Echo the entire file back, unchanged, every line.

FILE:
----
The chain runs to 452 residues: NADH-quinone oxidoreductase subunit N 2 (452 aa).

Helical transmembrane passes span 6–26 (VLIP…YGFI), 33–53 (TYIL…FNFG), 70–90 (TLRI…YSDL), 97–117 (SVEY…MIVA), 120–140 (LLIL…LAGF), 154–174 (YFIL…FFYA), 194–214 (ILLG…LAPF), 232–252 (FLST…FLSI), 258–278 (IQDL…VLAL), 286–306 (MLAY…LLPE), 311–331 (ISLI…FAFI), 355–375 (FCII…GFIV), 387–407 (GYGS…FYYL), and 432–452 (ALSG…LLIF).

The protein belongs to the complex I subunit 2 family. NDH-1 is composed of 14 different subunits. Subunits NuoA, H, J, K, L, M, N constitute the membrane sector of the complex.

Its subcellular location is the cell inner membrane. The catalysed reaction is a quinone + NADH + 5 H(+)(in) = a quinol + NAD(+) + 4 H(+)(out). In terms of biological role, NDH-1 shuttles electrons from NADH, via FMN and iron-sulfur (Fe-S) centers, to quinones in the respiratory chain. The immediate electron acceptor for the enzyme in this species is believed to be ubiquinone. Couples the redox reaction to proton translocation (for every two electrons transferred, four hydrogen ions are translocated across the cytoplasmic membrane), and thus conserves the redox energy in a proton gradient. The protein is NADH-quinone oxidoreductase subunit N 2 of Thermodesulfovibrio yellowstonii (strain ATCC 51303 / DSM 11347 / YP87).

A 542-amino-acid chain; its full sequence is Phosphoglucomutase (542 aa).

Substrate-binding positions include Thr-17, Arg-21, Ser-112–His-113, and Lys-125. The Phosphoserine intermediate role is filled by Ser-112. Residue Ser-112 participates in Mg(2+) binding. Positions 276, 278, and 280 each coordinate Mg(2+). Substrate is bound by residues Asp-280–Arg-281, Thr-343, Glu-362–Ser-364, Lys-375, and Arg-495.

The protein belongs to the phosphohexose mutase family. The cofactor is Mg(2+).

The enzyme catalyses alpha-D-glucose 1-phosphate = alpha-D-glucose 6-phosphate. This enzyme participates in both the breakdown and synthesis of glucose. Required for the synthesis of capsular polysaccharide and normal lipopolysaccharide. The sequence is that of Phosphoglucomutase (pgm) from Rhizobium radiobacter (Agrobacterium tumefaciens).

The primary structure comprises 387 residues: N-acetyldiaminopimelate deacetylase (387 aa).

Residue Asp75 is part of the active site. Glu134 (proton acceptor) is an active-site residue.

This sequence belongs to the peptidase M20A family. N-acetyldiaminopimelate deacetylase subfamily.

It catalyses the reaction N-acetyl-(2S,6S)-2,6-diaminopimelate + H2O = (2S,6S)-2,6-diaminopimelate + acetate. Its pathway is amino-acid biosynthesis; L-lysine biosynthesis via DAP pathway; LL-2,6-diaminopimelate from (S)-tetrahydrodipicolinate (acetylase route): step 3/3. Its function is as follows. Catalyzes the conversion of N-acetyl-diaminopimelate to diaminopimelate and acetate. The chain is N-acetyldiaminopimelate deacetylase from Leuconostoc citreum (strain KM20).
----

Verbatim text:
The chain runs to 452 residues: NADH-quinone oxidoreductase subunit N 2 (452 aa).

Helical transmembrane passes span 6–26 (VLIP…YGFI), 33–53 (TYIL…FNFG), 70–90 (TLRI…YSDL), 97–117 (SVEY…MIVA), 120–140 (LLIL…LAGF), 154–174 (YFIL…FFYA), 194–214 (ILLG…LAPF), 232–252 (FLST…FLSI), 258–278 (IQDL…VLAL), 286–306 (MLAY…LLPE), 311–331 (ISLI…FAFI), 355–375 (FCII…GFIV), 387–407 (GYGS…FYYL), and 432–452 (ALSG…LLIF).

The protein belongs to the complex I subunit 2 family. NDH-1 is composed of 14 different subunits. Subunits NuoA, H, J, K, L, M, N constitute the membrane sector of the complex.

Its subcellular location is the cell inner membrane. The catalysed reaction is a quinone + NADH + 5 H(+)(in) = a quinol + NAD(+) + 4 H(+)(out). In terms of biological role, NDH-1 shuttles electrons from NADH, via FMN and iron-sulfur (Fe-S) centers, to quinones in the respiratory chain. The immediate electron acceptor for the enzyme in this species is believed to be ubiquinone. Couples the redox reaction to proton translocation (for every two electrons transferred, four hydrogen ions are translocated across the cytoplasmic membrane), and thus conserves the redox energy in a proton gradient. The protein is NADH-quinone oxidoreductase subunit N 2 of Thermodesulfovibrio yellowstonii (strain ATCC 51303 / DSM 11347 / YP87).

A 542-amino-acid chain; its full sequence is Phosphoglucomutase (542 aa).

Substrate-binding positions include Thr-17, Arg-21, Ser-112–His-113, and Lys-125. The Phosphoserine intermediate role is filled by Ser-112. Residue Ser-112 participates in Mg(2+) binding. Positions 276, 278, and 280 each coordinate Mg(2+). Substrate is bound by residues Asp-280–Arg-281, Thr-343, Glu-362–Ser-364, Lys-375, and Arg-495.

The protein belongs to the phosphohexose mutase family. The cofactor is Mg(2+).

The enzyme catalyses alpha-D-glucose 1-phosphate = alpha-D-glucose 6-phosphate. This enzyme participates in both the breakdown and synthesis of glucose. Required for the synthesis of capsular polysaccharide and normal lipopolysaccharide. The sequence is that of Phosphoglucomutase (pgm) from Rhizobium radiobacter (Agrobacterium tumefaciens).

The primary structure comprises 387 residues: N-acetyldiaminopimelate deacetylase (387 aa).

Residue Asp75 is part of the active site. Glu134 (proton acceptor) is an active-site residue.

This sequence belongs to the peptidase M20A family. N-acetyldiaminopimelate deacetylase subfamily.

It catalyses the reaction N-acetyl-(2S,6S)-2,6-diaminopimelate + H2O = (2S,6S)-2,6-diaminopimelate + acetate. Its pathway is amino-acid biosynthesis; L-lysine biosynthesis via DAP pathway; LL-2,6-diaminopimelate from (S)-tetrahydrodipicolinate (acetylase route): step 3/3. Its function is as follows. Catalyzes the conversion of N-acetyl-diaminopimelate to diaminopimelate and acetate. The chain is N-acetyldiaminopimelate deacetylase from Leuconostoc citreum (strain KM20).